In an article published yesterday in the New York Times, one man said of the growing protests at mosques around the country: “they have fear because they don’t know [Muslims].” The same is true of many Atheists. We must know our neighbors before we make qualitative judgments about what they believe. Besides – c’mon, is this really the company with which we want to cast our lot?

Atheists are quick to tout that America was not formed a Christian nation but on the principle of religious freedom. And yet, to quote from the Huffington Post‘s report on Akbar Ahmed’s recent appearance on The Daily Show, “unlike today’s attitudes of intolerance and suspicion, Ahmed observes that the founding fathers maintained a deep respect for Islam.”

We need religious freedom as much as anyone else and should be quick to denounce when that right is threatened. Instead, we lead the charge against it by perpetuating false claims against an entire community of people with rhetoric more inflammatory than what I hear on Fox News. We’ve no right to invoke the queer movement when this kind of tactic runs so counter to what Stonewall stood for – the idea that everyone deserves dignity.

The only “wall” such comparisons construct is yet another division. Let’s stop building walls and start breaking them down, like the rioters at Stonewall did – brick by brick, piece by piece. And we can start by inviting Muslims to help us understand Islam instead of calling them guilty by association.

Today’s guest commentary comes from Eat The Damn Cake‘s Kate Fridkis, who we interviewed earlier this week. Kate recently attended a screening of the film Sex and the City 2, and we asked her to comment on the film’s purportedly insensitive attitude toward Muslims. Below is Kate’s reaction.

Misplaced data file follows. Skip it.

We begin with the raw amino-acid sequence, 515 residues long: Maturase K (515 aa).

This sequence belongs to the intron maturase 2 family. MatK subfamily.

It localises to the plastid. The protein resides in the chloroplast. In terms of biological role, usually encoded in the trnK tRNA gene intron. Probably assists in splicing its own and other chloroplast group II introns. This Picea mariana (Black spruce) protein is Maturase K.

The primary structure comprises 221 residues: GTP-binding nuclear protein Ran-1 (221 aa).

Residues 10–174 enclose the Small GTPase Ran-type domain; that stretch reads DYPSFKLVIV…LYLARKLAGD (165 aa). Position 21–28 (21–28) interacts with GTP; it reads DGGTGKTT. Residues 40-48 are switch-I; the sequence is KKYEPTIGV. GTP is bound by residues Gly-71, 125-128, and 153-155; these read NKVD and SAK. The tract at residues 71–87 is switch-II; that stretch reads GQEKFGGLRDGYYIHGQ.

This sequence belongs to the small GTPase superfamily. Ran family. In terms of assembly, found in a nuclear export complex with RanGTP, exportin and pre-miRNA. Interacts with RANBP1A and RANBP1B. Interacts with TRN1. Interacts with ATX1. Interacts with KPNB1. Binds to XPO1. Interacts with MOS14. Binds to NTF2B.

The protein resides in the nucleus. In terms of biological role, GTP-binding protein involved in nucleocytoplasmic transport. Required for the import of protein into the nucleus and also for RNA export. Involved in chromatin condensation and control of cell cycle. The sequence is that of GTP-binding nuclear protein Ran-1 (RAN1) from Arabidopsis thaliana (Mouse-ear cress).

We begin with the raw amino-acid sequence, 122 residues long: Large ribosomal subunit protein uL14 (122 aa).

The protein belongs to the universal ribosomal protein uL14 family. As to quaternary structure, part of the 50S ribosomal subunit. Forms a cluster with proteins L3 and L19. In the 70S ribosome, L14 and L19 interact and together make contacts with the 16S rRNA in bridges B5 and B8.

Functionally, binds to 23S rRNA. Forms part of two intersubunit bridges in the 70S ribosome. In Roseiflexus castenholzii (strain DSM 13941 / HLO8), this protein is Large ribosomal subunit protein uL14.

sex-and-the-city-2-posterSex and the City 2 was exactly what I expected it to be. Tired, emaciated, glitzy, and full of shoes and dresses with shocking shoulder pads. But I’ve watched the whole series and as a result, I feel obligated to go to the movies. Not that I can’t appreciate any aspect of the experience. Seriously, if I had that many outfits in my closet, I might like changing my clothes every five minutes too!

What I wasn’t quite prepared for was the regurgitation of that familiar comparison between “western” sexuality and “Muslim” prudishness. In “Abu Dhabi” (actually filmed in Marrakesh), the foursome experience every luxury imaginable, but are shocked by the strangeness of the natives’ attitudes towards women’s sexuality. There is certainly plenty that can be said about sexism, women’s oppression, and a need for cross-cultural evaluations of the concepts of sexual liberation, independence, and autonomy, but Sex and the City 2 instead rehashes some of the old arguments: America is the land of the sexually free, and its opposite is all Muslim countries, which are the lands of the sexually oppressed and repressed. Yet there is something extremely erotic and exotic about these places — like a scene from Arabian Nights.